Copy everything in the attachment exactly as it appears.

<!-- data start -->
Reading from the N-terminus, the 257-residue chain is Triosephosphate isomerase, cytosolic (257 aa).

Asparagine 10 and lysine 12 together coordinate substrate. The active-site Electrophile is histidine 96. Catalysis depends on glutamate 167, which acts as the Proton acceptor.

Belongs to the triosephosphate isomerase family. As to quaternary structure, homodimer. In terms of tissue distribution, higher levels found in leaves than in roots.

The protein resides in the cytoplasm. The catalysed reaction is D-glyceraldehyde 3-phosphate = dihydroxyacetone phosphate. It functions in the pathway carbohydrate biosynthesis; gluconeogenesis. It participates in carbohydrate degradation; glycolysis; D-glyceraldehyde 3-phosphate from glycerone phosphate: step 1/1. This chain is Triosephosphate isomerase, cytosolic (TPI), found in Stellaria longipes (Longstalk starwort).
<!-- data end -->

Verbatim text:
Reading from the N-terminus, the 257-residue chain is Triosephosphate isomerase, cytosolic (257 aa).

Asparagine 10 and lysine 12 together coordinate substrate. The active-site Electrophile is histidine 96. Catalysis depends on glutamate 167, which acts as the Proton acceptor.

Belongs to the triosephosphate isomerase family. As to quaternary structure, homodimer. In terms of tissue distribution, higher levels found in leaves than in roots.

The protein resides in the cytoplasm. The catalysed reaction is D-glyceraldehyde 3-phosphate = dihydroxyacetone phosphate. It functions in the pathway carbohydrate biosynthesis; gluconeogenesis. It participates in carbohydrate degradation; glycolysis; D-glyceraldehyde 3-phosphate from glycerone phosphate: step 1/1. This chain is Triosephosphate isomerase, cytosolic (TPI), found in Stellaria longipes (Longstalk starwort).